Roxboro Pilot Classroom Will Be Unveiled At CH-UH Board Meeting

The CH-UH School Board will showcase the updated classroom at Roxboro Middle School at its special board meeting at 7 p.m. Tuesday, Aug. 21.

In May, the Cleveland Heights-University Heights School Board at and as part of the district's proposed facilities master plan.

One of those pilots will be unveiled at the special board meeting tonight, Aug. 21. The meeting will start at 7 p.m. at Roxboro Middle School. The primary focus of the agenda is the facilities discussion, but some time will be dedicated to showcasing the new space.

The final item on the agenda is the work session to discuss the next steps of the facilities master plan.

Superintendent Douglas Heuer announced at the regular meeting Aug. 7 that the Ohio School Facilities Commission accepted Plan C, the facilities master plan . The board also voted 4-1 to submit that plan to the OSFC.

The OSFC, which administers the state’s comprehensive K-12 public school construction program, also committed the state to pitching in approximately $22.8 million toward Plan C, or a revised version of it once the district moves forward with the project.

But the rest of the funding for the proposed $206.2 million plan has not been finalized. The on the November ballot that would have paid for a large portion of the plan.

The board could decide if it wants to lock in the funding rate that created the $22.8 million, or if it wants to gamble and see if the rate will be better next year. And to lock in that rate, the district would have to invest at least $1 million into the plan this school year.

“If the board would spend $1 million or in excess of a million dollars this year on any portion of the plan, that would enable the board to petition to the OSFC to lock in this percentage,” Heuer explained.  “…It’s almost impossible to predict where you may be from one year to the other.”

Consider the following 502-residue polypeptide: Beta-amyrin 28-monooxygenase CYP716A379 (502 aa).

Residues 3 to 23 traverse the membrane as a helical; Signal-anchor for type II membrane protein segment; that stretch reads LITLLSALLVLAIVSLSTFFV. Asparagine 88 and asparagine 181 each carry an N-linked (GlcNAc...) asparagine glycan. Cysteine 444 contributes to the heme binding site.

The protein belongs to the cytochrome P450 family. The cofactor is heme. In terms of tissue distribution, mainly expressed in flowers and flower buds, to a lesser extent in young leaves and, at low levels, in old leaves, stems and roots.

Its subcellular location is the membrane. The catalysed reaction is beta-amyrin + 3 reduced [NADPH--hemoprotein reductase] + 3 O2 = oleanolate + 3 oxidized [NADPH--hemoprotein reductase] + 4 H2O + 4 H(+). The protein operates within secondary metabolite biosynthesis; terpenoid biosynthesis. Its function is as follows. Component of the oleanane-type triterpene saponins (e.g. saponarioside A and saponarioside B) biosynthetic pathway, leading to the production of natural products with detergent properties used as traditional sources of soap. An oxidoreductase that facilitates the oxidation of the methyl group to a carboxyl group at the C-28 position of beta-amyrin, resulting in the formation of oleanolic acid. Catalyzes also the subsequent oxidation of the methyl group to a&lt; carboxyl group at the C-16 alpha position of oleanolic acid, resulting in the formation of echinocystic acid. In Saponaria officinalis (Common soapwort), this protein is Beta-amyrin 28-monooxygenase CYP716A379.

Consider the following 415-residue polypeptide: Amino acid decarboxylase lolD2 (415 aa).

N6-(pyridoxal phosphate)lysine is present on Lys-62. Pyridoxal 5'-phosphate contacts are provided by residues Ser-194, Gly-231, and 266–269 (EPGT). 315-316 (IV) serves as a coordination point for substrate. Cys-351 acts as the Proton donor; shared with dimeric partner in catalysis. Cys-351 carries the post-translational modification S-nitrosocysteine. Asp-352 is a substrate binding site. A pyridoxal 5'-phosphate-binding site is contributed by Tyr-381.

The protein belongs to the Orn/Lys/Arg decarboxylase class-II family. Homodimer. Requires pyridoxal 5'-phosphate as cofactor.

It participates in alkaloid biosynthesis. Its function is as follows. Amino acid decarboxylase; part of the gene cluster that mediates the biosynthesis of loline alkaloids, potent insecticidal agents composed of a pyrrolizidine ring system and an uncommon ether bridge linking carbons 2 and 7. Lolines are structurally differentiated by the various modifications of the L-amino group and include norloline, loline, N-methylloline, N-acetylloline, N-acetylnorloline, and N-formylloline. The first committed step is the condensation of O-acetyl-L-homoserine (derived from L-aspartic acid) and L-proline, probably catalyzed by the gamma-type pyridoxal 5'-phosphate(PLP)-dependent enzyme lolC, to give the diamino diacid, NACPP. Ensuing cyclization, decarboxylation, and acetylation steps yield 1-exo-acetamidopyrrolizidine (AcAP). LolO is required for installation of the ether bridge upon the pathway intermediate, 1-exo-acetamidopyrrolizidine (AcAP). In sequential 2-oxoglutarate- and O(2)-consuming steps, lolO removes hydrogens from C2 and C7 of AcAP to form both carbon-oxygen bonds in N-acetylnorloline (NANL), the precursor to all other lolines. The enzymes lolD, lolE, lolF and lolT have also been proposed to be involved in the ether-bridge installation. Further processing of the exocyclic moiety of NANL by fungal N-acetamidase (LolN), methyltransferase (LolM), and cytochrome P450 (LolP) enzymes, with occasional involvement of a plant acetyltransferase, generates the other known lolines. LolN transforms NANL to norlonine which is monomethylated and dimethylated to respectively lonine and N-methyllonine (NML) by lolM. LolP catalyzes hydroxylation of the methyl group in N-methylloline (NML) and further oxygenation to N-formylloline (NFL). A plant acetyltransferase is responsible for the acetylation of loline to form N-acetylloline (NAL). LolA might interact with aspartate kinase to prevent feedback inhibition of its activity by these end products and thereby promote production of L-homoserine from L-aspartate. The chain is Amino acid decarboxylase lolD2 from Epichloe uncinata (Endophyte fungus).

The $1 million must be spent on what the OSFC deems “co-fundable,” and does not include work on a high school stadium, auditorium or natatorium, said Steve Shergalis, business services director.

“Depending on where we go with this, I would work with the OSFC to see if the work we are doing this year at the high school and in the other two pilot programs would in fact qualify,” Shergalis said.

The full agenda has been included with this article. Look for highlights from the meeting soon.

Lisa Rainsong August 21, 2012 at 01:41 PM
Thanks for the update. I would like to know more about the pilot classrooms, as I haven't gotten a clear idea about what makes them different and desirable. I'd like to hear something more detailed from the school board about their design, their function, and why they would be beneficial for students. What I've read from the school board so far has been too vague, as if everyone already knows what these classrooms would look like and how they would be used.
Michelle Simakis (Editor) August 21, 2012 at 03:46 PM
Thanks for your comment, Lisa. I've asked the district for more details about the classrooms and hope to run something tomorrow.
Garry Kanter August 21, 2012 at 04:30 PM
I'll be there tonight to see for myself. I didn't know the meeting wasn't at the BOE. You're a lifesaver, Michelle!
amandashaffer August 21, 2012 at 05:40 PM
I agree with Lisa! I even emailed Angie Shaker to request additional information about the classrooms and got no reply.
Nunov Yorbisnis August 22, 2012 at 03:32 AM
Lisa, they are being vague for a reason. They tried this 3 or 4 years ago. They had tons of information about open indoor-outdoor spaces/12st century classrooms etc. They showed "before and after" pics. The Befores were 30 black kids crammed into tiny corners at tiny tables with no windows at Noble school. The afters were 15 extremely white kids in huge rooms with 30 foot ceilings and coffeehouse-like couches. No walls, everything was glass or white. The new spaces if you read the whole document were at Stamford University engineering school and a bunch of private prep schools in Europe. If you go to the district website there is some more information available. If you take the time to read through all of it, you will see how big of waste of money it is. If it was really better to tear down a building rather than maintain it our community of older homes wouldnt exist. Dont get me started!


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